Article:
Regular readers will know that I have been wrestling with this one for a while. And whenever I mention AA in a post, even in passing, it causes much debate, so I guess lots of you have been agonising over it too.
I always tell the children when they have to make a big decision to write a list of the pros and cons, so that's what I'm going to do.
To those of you who are AA experts, please forgive my obvious ignorance! This is a totally personal list based purely on hearsay and reading, not on any actual experience.
I confess. I am a coward. The idea of even walking into 'the rooms' fills me with terror. I'm scared of seeing anyone I know and I'm terrified of confessing to myself, let alone others. that 'I am an alcoholic.'
Like Wine Bitch (www.thewinebitch.blogspot.com) I worry about the whole language of AA. The 'disease' stuff (see Is Alcoholism a Disease?), the turgidity of 'one day at time'. The prison sentence of forever being 'in recovery.' The endless re-telling of horror stories from the past.
Instinctively I prefer the positive language of Jason Vale - 'addiction to an addictive substance', rather than 'a disease called alcoholism', looking forward, not back, 'recovered' rather than 'in recovery.'
I'm sure that, in listening to people's stories there'd be loads of 'ah ha!' moments and lots of similarities, but I'm scared of the differences.
I know how easy it is to hear people talking about their rock bottoms - drinking whisky for breakfast and losing their homes, jobs and families and to think 'that's not me, ergo I am not an alcoholic'. I don't need to go down that cul-de-sac again.
I've also heard stories (which I'm sure are not at all representative) of people being mocked for their 'bottle of wine a day' habits by the 'two bottles of vodka' brigade.
I've always hated rules. And I hate the idea of 'doing the steps'. I also still feel horribly uncomfortable with the concept of 'surrendering your will,' to putting myself in the hands of anyone, let alone a 'higher power.'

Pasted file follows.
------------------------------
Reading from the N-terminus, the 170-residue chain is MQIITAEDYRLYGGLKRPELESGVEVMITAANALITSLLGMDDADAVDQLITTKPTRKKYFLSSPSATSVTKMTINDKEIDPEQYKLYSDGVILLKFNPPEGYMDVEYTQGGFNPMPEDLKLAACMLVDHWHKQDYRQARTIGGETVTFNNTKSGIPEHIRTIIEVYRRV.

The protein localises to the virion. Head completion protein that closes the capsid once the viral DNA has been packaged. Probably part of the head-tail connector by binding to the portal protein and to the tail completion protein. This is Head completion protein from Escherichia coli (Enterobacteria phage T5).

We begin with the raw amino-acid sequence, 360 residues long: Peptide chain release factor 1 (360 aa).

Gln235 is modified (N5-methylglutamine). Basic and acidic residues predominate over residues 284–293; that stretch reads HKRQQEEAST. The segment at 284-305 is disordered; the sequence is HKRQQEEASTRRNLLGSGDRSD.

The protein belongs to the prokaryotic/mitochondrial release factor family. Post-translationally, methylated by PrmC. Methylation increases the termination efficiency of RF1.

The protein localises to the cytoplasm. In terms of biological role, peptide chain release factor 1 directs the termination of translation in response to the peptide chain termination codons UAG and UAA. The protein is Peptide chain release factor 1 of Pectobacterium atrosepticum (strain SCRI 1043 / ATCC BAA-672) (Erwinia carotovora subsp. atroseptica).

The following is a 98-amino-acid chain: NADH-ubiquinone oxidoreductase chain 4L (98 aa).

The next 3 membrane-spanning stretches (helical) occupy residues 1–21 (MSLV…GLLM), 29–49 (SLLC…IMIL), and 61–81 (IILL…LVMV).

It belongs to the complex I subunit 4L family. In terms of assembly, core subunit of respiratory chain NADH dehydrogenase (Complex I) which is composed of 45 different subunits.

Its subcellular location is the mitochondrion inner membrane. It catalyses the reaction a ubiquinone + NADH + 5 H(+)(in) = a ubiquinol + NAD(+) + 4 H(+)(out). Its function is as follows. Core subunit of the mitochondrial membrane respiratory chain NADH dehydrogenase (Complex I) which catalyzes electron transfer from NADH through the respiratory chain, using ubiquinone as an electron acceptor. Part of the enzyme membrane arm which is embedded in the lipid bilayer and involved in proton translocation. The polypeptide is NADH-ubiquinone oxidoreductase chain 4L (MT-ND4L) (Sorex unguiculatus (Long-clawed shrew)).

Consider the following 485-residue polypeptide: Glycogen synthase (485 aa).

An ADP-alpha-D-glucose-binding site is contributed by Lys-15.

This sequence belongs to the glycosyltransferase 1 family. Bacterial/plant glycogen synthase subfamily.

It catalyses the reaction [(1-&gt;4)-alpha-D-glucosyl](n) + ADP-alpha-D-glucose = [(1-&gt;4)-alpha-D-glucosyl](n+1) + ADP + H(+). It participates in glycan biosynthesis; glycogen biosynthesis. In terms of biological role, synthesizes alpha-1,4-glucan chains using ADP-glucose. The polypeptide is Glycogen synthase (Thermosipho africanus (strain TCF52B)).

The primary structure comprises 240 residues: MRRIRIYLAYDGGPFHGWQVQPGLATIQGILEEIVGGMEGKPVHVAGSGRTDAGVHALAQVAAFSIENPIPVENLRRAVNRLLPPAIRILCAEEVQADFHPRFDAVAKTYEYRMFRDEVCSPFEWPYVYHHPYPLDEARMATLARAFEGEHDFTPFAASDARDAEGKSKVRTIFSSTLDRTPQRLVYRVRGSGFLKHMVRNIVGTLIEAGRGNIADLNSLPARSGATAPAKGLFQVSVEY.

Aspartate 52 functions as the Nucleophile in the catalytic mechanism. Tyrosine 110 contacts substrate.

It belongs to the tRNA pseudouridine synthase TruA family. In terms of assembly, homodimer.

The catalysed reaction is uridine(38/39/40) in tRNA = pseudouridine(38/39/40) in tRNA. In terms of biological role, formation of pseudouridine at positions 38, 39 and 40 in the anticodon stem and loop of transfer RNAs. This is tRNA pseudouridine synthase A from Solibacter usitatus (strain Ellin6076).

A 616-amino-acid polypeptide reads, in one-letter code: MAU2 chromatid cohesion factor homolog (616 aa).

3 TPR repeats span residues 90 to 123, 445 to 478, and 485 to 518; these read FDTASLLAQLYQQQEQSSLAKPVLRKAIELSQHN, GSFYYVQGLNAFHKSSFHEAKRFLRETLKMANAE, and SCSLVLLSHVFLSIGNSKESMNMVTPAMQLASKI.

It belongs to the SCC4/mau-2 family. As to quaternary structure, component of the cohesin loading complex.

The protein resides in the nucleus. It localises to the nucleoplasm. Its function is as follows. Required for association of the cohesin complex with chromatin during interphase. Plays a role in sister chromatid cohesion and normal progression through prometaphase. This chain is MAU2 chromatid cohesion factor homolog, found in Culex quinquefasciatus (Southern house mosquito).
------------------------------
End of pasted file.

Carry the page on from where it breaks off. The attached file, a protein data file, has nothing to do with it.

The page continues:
I prefer to see myself as someone taking responsibility for their own actions, and doing it my own way. (It's only now that I've typed that that I realise it's terrible pride holding me back. I am definitely not humble enough for AA!)
HOWEVER, over the last few months, I keep returning to the idea of AA over and over again. I'm obsessed by Bill Wilson. I love the serenity prayer. I have The Big Book under my bed. So here are my....
1. Some of You
People I admire and respect hugely keep urging me to give it a go. People like P, Anne, Wendy (www.tipsynomore.blogspot.com) and Melanie (my e-mail buddy from Boston), to name just a few.
2. A New Tribe
One of the many truths that I've quoted from AA is that you can't do this journey alone. To date, with the exception of Mr SM and my friend P, all my confidantes have been virtual. Increasingly I feel the need to meet people like me IRL, as the kids would say (in real life).
Anne (from www.ainsobriety.wordpress.com) keeps telling me 'they're your people', and I think she may be right. I'm wondering whether I can find the same sense of belonging and solidarity that I once found in the smoking sections of aeroplanes, around the next bottle of wine at a party and dancing in fields in Hampshire in 'The Rooms.' Maybe that's where my tribe are now.
So, because I'm boring myself, and you, with my endless prevarication, and because I'll never know if I don't try, I promise that I'm going to go. Once the kids are back at school, in September - by when I'll be six months sober. It seems like an appropriate way to mark that milestone.
(But I'm not doing the steps. Or surrendering. And I can't guarantee that I'll be able to say 'I'm an alcoholic'. One step at a time, as they say)
So, if you're still reading my blog by then and I don't mention having gone to a meeting, please call me on it!
Love to you all